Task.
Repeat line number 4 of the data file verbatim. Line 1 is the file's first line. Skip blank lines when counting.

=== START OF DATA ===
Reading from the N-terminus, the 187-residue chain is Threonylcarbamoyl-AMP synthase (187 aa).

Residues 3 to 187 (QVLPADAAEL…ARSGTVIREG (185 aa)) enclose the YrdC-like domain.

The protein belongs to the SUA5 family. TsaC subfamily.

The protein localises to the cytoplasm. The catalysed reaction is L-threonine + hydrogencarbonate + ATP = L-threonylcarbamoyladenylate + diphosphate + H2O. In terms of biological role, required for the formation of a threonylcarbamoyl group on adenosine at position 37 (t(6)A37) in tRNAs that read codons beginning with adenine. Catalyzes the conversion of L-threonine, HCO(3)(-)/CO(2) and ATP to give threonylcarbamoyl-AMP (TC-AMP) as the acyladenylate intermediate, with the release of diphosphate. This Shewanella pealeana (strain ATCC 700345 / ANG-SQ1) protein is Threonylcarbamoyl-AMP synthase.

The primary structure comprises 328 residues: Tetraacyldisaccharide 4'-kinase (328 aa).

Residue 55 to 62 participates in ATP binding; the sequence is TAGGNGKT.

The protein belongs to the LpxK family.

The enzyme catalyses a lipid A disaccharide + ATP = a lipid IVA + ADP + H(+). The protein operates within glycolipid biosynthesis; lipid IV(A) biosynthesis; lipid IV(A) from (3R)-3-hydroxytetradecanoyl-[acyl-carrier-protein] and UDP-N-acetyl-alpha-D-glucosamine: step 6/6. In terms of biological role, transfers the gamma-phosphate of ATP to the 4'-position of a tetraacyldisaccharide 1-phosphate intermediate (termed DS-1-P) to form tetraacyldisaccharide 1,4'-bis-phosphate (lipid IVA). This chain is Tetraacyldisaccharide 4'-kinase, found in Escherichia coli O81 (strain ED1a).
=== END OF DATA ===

The protein localises to the cytoplasm. The catalysed reaction is L-threonine + hydrogencarbonate + ATP = L-threonylcarbamoyladenylate + diphosphate + H2O. In terms of biological role, required for the formation of a threonylcarbamoyl group on adenosine at position 37 (t(6)A37) in tRNAs that read codons beginning with adenine. Catalyzes the conversion of L-threonine, HCO(3)(-)/CO(2) and ATP to give threonylcarbamoyl-AMP (TC-AMP) as the acyladenylate intermediate, with the release of diphosphate. This Shewanella pealeana (strain ATCC 700345 / ANG-SQ1) protein is Threonylcarbamoyl-AMP synthase.